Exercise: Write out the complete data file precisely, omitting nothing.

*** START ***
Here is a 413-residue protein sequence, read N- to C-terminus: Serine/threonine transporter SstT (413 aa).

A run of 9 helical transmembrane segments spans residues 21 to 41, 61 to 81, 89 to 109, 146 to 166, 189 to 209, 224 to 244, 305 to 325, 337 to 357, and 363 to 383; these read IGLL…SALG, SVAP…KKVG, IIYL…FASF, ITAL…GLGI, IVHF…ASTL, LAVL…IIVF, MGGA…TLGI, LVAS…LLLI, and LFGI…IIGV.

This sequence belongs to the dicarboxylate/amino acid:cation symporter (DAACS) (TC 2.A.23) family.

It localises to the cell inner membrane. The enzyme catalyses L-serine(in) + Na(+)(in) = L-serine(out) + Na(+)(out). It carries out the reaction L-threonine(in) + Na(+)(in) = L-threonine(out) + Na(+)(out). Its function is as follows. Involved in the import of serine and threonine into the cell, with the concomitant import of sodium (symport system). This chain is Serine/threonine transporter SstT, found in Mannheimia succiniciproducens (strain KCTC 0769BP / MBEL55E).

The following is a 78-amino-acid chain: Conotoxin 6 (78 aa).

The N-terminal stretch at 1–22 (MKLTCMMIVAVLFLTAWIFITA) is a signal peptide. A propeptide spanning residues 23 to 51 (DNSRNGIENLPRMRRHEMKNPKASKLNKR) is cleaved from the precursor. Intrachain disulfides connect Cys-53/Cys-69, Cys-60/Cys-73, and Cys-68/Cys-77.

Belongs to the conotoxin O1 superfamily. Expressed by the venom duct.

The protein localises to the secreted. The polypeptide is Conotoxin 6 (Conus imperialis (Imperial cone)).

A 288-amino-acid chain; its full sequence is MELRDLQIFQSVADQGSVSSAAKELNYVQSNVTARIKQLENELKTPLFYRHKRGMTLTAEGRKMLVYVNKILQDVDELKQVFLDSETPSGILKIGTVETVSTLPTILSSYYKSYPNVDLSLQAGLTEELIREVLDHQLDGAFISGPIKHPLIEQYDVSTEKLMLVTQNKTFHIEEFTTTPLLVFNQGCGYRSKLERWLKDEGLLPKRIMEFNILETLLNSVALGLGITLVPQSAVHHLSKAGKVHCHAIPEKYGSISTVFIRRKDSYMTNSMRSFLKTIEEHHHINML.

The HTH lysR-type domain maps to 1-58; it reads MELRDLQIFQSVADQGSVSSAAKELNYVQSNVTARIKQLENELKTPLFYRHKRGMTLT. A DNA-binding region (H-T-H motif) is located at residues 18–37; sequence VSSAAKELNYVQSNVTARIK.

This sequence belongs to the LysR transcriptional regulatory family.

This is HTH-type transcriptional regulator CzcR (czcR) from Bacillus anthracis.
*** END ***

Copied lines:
Here is a 413-residue protein sequence, read N- to C-terminus: Serine/threonine transporter SstT (413 aa).

A run of 9 helical transmembrane segments spans residues 21 to 41, 61 to 81, 89 to 109, 146 to 166, 189 to 209, 224 to 244, 305 to 325, 337 to 357, and 363 to 383; these read IGLL…SALG, SVAP…KKVG, IIYL…FASF, ITAL…GLGI, IVHF…ASTL, LAVL…IIVF, MGGA…TLGI, LVAS…LLLI, and LFGI…IIGV.

This sequence belongs to the dicarboxylate/amino acid:cation symporter (DAACS) (TC 2.A.23) family.

It localises to the cell inner membrane. The enzyme catalyses L-serine(in) + Na(+)(in) = L-serine(out) + Na(+)(out). It carries out the reaction L-threonine(in) + Na(+)(in) = L-threonine(out) + Na(+)(out). Its function is as follows. Involved in the import of serine and threonine into the cell, with the concomitant import of sodium (symport system). This chain is Serine/threonine transporter SstT, found in Mannheimia succiniciproducens (strain KCTC 0769BP / MBEL55E).

The following is a 78-amino-acid chain: Conotoxin 6 (78 aa).

The N-terminal stretch at 1–22 (MKLTCMMIVAVLFLTAWIFITA) is a signal peptide. A propeptide spanning residues 23 to 51 (DNSRNGIENLPRMRRHEMKNPKASKLNKR) is cleaved from the precursor. Intrachain disulfides connect Cys-53/Cys-69, Cys-60/Cys-73, and Cys-68/Cys-77.

Belongs to the conotoxin O1 superfamily. Expressed by the venom duct.

The protein localises to the secreted. The polypeptide is Conotoxin 6 (Conus imperialis (Imperial cone)).

A 288-amino-acid chain; its full sequence is MELRDLQIFQSVADQGSVSSAAKELNYVQSNVTARIKQLENELKTPLFYRHKRGMTLTAEGRKMLVYVNKILQDVDELKQVFLDSETPSGILKIGTVETVSTLPTILSSYYKSYPNVDLSLQAGLTEELIREVLDHQLDGAFISGPIKHPLIEQYDVSTEKLMLVTQNKTFHIEEFTTTPLLVFNQGCGYRSKLERWLKDEGLLPKRIMEFNILETLLNSVALGLGITLVPQSAVHHLSKAGKVHCHAIPEKYGSISTVFIRRKDSYMTNSMRSFLKTIEEHHHINML.

The HTH lysR-type domain maps to 1-58; it reads MELRDLQIFQSVADQGSVSSAAKELNYVQSNVTARIKQLENELKTPLFYRHKRGMTLT. A DNA-binding region (H-T-H motif) is located at residues 18–37; sequence VSSAAKELNYVQSNVTARIK.

This sequence belongs to the LysR transcriptional regulatory family.

This is HTH-type transcriptional regulator CzcR (czcR) from Bacillus anthracis.